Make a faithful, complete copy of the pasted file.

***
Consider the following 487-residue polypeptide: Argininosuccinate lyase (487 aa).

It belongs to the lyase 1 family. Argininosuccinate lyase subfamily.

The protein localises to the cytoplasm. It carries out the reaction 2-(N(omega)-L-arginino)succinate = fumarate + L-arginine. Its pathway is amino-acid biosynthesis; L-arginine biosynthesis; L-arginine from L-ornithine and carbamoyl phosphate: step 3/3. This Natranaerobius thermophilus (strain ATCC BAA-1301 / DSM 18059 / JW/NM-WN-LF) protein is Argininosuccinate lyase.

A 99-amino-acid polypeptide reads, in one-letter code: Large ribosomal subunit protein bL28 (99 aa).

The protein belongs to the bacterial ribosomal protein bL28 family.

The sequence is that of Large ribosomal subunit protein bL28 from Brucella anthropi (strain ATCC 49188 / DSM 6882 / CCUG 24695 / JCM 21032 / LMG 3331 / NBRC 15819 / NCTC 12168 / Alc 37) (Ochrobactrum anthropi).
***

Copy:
Consider the following 487-residue polypeptide: Argininosuccinate lyase (487 aa).

It belongs to the lyase 1 family. Argininosuccinate lyase subfamily.

The protein localises to the cytoplasm. It carries out the reaction 2-(N(omega)-L-arginino)succinate = fumarate + L-arginine. Its pathway is amino-acid biosynthesis; L-arginine biosynthesis; L-arginine from L-ornithine and carbamoyl phosphate: step 3/3. This Natranaerobius thermophilus (strain ATCC BAA-1301 / DSM 18059 / JW/NM-WN-LF) protein is Argininosuccinate lyase.

A 99-amino-acid polypeptide reads, in one-letter code: Large ribosomal subunit protein bL28 (99 aa).

The protein belongs to the bacterial ribosomal protein bL28 family.

The sequence is that of Large ribosomal subunit protein bL28 from Brucella anthropi (strain ATCC 49188 / DSM 6882 / CCUG 24695 / JCM 21032 / LMG 3331 / NBRC 15819 / NCTC 12168 / Alc 37) (Ochrobactrum anthropi).